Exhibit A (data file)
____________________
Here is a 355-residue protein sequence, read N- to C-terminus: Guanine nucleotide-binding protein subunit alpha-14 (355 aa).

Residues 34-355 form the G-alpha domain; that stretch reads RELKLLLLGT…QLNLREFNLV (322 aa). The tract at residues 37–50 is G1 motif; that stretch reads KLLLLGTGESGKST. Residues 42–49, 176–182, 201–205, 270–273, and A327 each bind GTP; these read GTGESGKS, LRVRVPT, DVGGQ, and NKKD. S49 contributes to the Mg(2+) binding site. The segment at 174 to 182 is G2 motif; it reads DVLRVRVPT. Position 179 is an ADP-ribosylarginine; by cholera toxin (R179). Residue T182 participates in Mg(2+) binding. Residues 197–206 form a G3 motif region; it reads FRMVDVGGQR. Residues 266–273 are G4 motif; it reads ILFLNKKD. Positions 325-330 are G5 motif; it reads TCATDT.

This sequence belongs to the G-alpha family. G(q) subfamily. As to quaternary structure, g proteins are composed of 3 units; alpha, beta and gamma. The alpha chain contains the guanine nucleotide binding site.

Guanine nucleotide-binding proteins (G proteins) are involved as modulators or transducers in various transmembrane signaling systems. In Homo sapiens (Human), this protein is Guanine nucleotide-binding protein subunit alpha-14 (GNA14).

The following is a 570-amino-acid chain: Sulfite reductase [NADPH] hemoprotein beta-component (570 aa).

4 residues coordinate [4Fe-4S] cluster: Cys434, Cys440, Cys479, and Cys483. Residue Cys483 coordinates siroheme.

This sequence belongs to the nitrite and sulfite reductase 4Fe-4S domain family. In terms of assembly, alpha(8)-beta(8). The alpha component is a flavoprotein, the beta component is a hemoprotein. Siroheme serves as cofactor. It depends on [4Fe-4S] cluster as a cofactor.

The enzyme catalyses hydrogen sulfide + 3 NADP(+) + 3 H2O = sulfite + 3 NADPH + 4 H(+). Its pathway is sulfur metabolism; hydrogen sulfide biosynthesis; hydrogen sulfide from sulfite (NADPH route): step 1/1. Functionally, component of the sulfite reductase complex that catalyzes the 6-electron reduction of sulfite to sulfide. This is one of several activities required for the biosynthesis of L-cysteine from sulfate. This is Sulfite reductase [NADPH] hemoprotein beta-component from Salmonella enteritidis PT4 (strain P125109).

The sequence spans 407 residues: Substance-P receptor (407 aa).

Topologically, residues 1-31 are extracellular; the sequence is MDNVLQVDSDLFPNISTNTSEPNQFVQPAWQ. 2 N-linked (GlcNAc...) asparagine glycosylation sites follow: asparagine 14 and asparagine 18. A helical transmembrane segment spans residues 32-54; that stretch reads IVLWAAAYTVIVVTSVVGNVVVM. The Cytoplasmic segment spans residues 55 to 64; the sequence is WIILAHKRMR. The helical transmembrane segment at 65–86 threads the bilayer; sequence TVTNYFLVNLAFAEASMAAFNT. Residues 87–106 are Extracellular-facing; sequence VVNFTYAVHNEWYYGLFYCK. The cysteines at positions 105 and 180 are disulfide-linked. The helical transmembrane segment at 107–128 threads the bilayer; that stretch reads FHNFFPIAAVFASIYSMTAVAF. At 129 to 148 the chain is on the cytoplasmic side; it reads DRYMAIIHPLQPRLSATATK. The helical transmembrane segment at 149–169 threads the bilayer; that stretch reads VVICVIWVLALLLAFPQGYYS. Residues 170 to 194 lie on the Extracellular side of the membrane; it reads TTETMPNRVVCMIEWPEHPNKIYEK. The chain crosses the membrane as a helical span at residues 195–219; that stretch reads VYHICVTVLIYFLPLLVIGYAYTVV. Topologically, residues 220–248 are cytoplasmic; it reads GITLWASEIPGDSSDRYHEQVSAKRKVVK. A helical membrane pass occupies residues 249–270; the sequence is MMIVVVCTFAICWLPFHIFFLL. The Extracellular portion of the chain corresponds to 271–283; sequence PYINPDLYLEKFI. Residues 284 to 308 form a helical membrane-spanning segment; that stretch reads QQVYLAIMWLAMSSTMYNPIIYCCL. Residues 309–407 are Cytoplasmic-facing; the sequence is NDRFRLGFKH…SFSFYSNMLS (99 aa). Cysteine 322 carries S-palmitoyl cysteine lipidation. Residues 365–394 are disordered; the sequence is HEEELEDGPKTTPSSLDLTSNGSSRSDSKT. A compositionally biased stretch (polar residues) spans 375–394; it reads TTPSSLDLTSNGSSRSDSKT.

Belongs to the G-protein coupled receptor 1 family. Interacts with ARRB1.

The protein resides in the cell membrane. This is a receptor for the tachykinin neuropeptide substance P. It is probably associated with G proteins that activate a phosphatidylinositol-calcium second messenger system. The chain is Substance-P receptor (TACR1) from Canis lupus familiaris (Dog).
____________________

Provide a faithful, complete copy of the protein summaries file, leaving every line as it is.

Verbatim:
Here is a 355-residue protein sequence, read N- to C-terminus: Guanine nucleotide-binding protein subunit alpha-14 (355 aa).

Residues 34-355 form the G-alpha domain; that stretch reads RELKLLLLGT…QLNLREFNLV (322 aa). The tract at residues 37–50 is G1 motif; that stretch reads KLLLLGTGESGKST. Residues 42–49, 176–182, 201–205, 270–273, and A327 each bind GTP; these read GTGESGKS, LRVRVPT, DVGGQ, and NKKD. S49 contributes to the Mg(2+) binding site. The segment at 174 to 182 is G2 motif; it reads DVLRVRVPT. Position 179 is an ADP-ribosylarginine; by cholera toxin (R179). Residue T182 participates in Mg(2+) binding. Residues 197–206 form a G3 motif region; it reads FRMVDVGGQR. Residues 266–273 are G4 motif; it reads ILFLNKKD. Positions 325-330 are G5 motif; it reads TCATDT.

This sequence belongs to the G-alpha family. G(q) subfamily. As to quaternary structure, g proteins are composed of 3 units; alpha, beta and gamma. The alpha chain contains the guanine nucleotide binding site.

Guanine nucleotide-binding proteins (G proteins) are involved as modulators or transducers in various transmembrane signaling systems. In Homo sapiens (Human), this protein is Guanine nucleotide-binding protein subunit alpha-14 (GNA14).

The following is a 570-amino-acid chain: Sulfite reductase [NADPH] hemoprotein beta-component (570 aa).

4 residues coordinate [4Fe-4S] cluster: Cys434, Cys440, Cys479, and Cys483. Residue Cys483 coordinates siroheme.

This sequence belongs to the nitrite and sulfite reductase 4Fe-4S domain family. In terms of assembly, alpha(8)-beta(8). The alpha component is a flavoprotein, the beta component is a hemoprotein. Siroheme serves as cofactor. It depends on [4Fe-4S] cluster as a cofactor.

The enzyme catalyses hydrogen sulfide + 3 NADP(+) + 3 H2O = sulfite + 3 NADPH + 4 H(+). Its pathway is sulfur metabolism; hydrogen sulfide biosynthesis; hydrogen sulfide from sulfite (NADPH route): step 1/1. Functionally, component of the sulfite reductase complex that catalyzes the 6-electron reduction of sulfite to sulfide. This is one of several activities required for the biosynthesis of L-cysteine from sulfate. This is Sulfite reductase [NADPH] hemoprotein beta-component from Salmonella enteritidis PT4 (strain P125109).

The sequence spans 407 residues: Substance-P receptor (407 aa).

Topologically, residues 1-31 are extracellular; the sequence is MDNVLQVDSDLFPNISTNTSEPNQFVQPAWQ. 2 N-linked (GlcNAc...) asparagine glycosylation sites follow: asparagine 14 and asparagine 18. A helical transmembrane segment spans residues 32-54; that stretch reads IVLWAAAYTVIVVTSVVGNVVVM. The Cytoplasmic segment spans residues 55 to 64; the sequence is WIILAHKRMR. The helical transmembrane segment at 65–86 threads the bilayer; sequence TVTNYFLVNLAFAEASMAAFNT. Residues 87–106 are Extracellular-facing; sequence VVNFTYAVHNEWYYGLFYCK. The cysteines at positions 105 and 180 are disulfide-linked. The helical transmembrane segment at 107–128 threads the bilayer; that stretch reads FHNFFPIAAVFASIYSMTAVAF. At 129 to 148 the chain is on the cytoplasmic side; it reads DRYMAIIHPLQPRLSATATK. The helical transmembrane segment at 149–169 threads the bilayer; that stretch reads VVICVIWVLALLLAFPQGYYS. Residues 170 to 194 lie on the Extracellular side of the membrane; it reads TTETMPNRVVCMIEWPEHPNKIYEK. The chain crosses the membrane as a helical span at residues 195–219; that stretch reads VYHICVTVLIYFLPLLVIGYAYTVV. Topologically, residues 220–248 are cytoplasmic; it reads GITLWASEIPGDSSDRYHEQVSAKRKVVK. A helical membrane pass occupies residues 249–270; the sequence is MMIVVVCTFAICWLPFHIFFLL. The Extracellular portion of the chain corresponds to 271–283; sequence PYINPDLYLEKFI. Residues 284 to 308 form a helical membrane-spanning segment; that stretch reads QQVYLAIMWLAMSSTMYNPIIYCCL. Residues 309–407 are Cytoplasmic-facing; the sequence is NDRFRLGFKH…SFSFYSNMLS (99 aa). Cysteine 322 carries S-palmitoyl cysteine lipidation. Residues 365–394 are disordered; the sequence is HEEELEDGPKTTPSSLDLTSNGSSRSDSKT. A compositionally biased stretch (polar residues) spans 375–394; it reads TTPSSLDLTSNGSSRSDSKT.

Belongs to the G-protein coupled receptor 1 family. Interacts with ARRB1.

The protein resides in the cell membrane. This is a receptor for the tachykinin neuropeptide substance P. It is probably associated with G proteins that activate a phosphatidylinositol-calcium second messenger system. The chain is Substance-P receptor (TACR1) from Canis lupus familiaris (Dog).